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花 (hana) is flower. 鼻 (hana) is nose. There are a lot of words in Japanese that use different kanji (and usually different pitch-accent) but are spelled the same in kana or romaji (roman letters).
The Flower version is a not-uncommon girl's name, too.
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Old 10-07-2019, 11:58 PM
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Bobby is a very popular name in Spain. For male dogs.





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Not a name but the mathematically unimpeachable term coproduct has some meaning like shit in Spanish.
No it doesn't. In industrial environments we refer to "stuff that you produce at the same time as something else" (for example, in a molding process where your mold has cavities in two different shapes) as a coproducto; your coproducers are our coproductores... and that's all Latin roots. There are some Spanish words which are related to shit and which begin by copro- but that's a Greek root and the words have English sisters: coprofilia, coprofagia. Someone has been pulling your leg or seriously needs to go back to The Roots Of Spanish (5th grade).

Last edited by Nava; 10-08-2019 at 12:00 AM.
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Old 10-08-2019, 11:08 AM
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If your name is Nick, be careful introducing yourself to Arabs.

Nik is Arabic for fuck.
I wonder if that's where they got "nik-nik," which meant the same thing in Latka's language on Taxi.
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Old 10-08-2019, 12:01 PM
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It is known in all Spaniish-speaking countries that Boston is the city that produces the biggest amount of fecal matter in the US, followed closely by Chicago.
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Old 10-08-2019, 09:30 PM
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Arabic combines the P & B sounds. As a result, "Paul" sounds like "Urine."
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Old 10-09-2019, 12:10 AM
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Jamie sounds pretty silly in Spanish. I'm told.
I don't speak any kind of the spanish language so if I'm wrong *Nava* you can set me straight.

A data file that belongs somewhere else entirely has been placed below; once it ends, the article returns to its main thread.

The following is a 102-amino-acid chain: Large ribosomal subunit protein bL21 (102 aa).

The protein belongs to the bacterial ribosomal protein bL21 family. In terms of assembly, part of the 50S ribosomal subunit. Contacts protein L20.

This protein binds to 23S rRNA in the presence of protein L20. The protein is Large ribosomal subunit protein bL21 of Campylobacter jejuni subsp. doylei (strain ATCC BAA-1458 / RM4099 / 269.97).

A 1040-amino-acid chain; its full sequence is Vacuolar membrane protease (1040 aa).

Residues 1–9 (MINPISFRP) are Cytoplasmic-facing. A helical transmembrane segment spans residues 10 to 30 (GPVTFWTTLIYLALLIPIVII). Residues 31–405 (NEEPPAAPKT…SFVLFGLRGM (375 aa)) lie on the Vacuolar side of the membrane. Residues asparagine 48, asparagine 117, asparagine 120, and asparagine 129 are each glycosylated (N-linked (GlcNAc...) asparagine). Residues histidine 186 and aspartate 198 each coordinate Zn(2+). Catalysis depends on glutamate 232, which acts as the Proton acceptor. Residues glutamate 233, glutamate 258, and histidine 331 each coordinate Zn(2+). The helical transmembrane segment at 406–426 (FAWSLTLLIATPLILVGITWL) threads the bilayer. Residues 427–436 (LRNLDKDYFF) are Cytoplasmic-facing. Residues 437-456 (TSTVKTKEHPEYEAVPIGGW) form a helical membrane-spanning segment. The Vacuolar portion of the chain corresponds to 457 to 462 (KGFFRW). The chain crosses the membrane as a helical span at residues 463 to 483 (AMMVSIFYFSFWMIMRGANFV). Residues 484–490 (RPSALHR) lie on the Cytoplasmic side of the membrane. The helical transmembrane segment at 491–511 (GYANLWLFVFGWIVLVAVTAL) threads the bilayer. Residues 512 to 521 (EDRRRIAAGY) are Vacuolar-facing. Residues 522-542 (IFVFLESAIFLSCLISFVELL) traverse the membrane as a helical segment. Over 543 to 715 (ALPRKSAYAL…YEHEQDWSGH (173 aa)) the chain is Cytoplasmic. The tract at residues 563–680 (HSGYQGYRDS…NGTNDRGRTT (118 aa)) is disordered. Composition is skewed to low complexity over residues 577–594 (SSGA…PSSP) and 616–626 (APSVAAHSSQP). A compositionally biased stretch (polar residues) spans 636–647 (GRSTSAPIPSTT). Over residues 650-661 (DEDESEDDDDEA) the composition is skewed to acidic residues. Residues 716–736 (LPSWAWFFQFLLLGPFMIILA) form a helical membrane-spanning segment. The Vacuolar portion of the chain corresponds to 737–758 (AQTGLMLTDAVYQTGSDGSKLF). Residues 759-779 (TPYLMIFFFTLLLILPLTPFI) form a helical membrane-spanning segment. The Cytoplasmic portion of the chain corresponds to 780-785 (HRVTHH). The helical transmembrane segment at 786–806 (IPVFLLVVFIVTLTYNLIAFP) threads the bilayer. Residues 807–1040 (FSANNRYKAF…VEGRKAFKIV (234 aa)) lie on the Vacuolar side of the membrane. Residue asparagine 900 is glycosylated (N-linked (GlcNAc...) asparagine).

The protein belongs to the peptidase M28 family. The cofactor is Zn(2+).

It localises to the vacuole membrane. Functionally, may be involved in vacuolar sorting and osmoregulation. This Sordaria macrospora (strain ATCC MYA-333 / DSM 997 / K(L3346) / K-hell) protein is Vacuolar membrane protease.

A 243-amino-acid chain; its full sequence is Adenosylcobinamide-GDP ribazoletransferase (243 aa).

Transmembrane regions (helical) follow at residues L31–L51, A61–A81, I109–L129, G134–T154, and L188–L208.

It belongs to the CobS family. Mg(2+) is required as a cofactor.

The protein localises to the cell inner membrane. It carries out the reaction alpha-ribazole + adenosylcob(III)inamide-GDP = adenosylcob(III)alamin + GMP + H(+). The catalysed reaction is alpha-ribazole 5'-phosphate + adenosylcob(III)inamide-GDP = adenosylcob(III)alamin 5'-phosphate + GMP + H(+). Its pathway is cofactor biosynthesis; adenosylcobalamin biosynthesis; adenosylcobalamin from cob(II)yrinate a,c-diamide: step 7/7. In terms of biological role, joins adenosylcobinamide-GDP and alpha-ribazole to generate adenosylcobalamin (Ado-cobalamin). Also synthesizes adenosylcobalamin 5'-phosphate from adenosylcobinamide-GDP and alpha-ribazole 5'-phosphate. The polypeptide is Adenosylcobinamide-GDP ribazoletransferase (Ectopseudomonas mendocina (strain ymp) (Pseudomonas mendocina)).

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Old 10-09-2019, 12:30 AM
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Polycarp....sniff....
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Old 10-09-2019, 01:06 AM
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Jamie sounds pretty silly in Spanish. I'm told.
I don't speak any kind of the spanish language so if I'm wrong *Nava* you can set me straight.
Native Spanish speaker here. To me, “Jamie” (the name, I imagine) doesn’t sound like anything in particular...

The phenomenon discussed in this thread happens A LOT between Spanish and Japanese. Both languages have rather similar phonemic inventories, and there are quite a few words that sound the same in both... and, probably due to some kind of cosmic joke (or because God has a weird sense of humor), a perfectly normal word in one language will have an insulting, silly or straight-up obscene meaning in the other.

Some examples:

Japanese “Baka” (=“fool”) sounds exactly the same as Spanish “vaca” (=“cow”).

Japanese “chocho” (=“butterfly”) sounds like Spanish “chocho” (=“pussy” with the meaning of “vulva”).

Conversely, Spanish “manco” (=“guy who is missing a hand”) sounds like Japanese “manco” (=“pussy” with the meaning of “vulva”).

Then there is Japanese “aho” (=“idiot”) and similar-sounding Spanish “ajo” (=“garlic”).

Also, “todo” means “everything” in Spanish and “seal” (as in the animal) in Japanese, and Japanese “tomare” means “stop!” (as in a command to stop) whereas the identically pronounced Spanish “tomaré” means “I will take” or “I will drink (alcohol)”.

Then we have my real-life Japanese friend whose surname is “Kakita”, which is a perfectly standard surname in Japanese, but in Spanish that particular combination of sounds means “little shit”.

And, conversely, my real-life Spanish friend whose surname is “Quintana”, who went to study in Japan and who quickly discovered that his surname is pronounced not unlike “Kintama”, which in Japanese means “testicles”.

And there are more.........

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<about “coproduct”/“coproducto”>

No it doesn't. In industrial environments we refer to "stuff that you produce at the same time as something else" (for example, in a molding process where your mold has cavities in two different shapes) as a coproducto; your coproducers are our coproductores... and that's all Latin roots. There are some Spanish words which are related to shit and which begin by copro- but that's a Greek root and the words have English sisters: coprofilia, coprofagia. Someone has been pulling your leg or seriously needs to go back to The Roots Of Spanish (5th grade).
Maybe the person was parsing the word as ”copro” + “ducto” and, by comparison with “acueducto” (=“aquaduct”) thought that it meant some kind of structure to carry shit away (a sewer, perhaps?).
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Last edited by JoseB; 10-09-2019 at 01:10 AM.
  #50  
Old 10-09-2019, 01:17 AM
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Just curious -- is the male name Randall used in Australia? In the US it is commonly shortened to Randy; is Randall not used or is it just the nickname that doesn't occur?

My friend did quickly learn not to introduce herself to new people by saying "Hi, I'm Randi."
I've never met a Randall - it's just a surname here. I found a nice list of baby names going back to 1930, and that has no knowledge of the name either ('Ralph' made it to the dizzying heights of 90th in 1930)

Also: at your friend...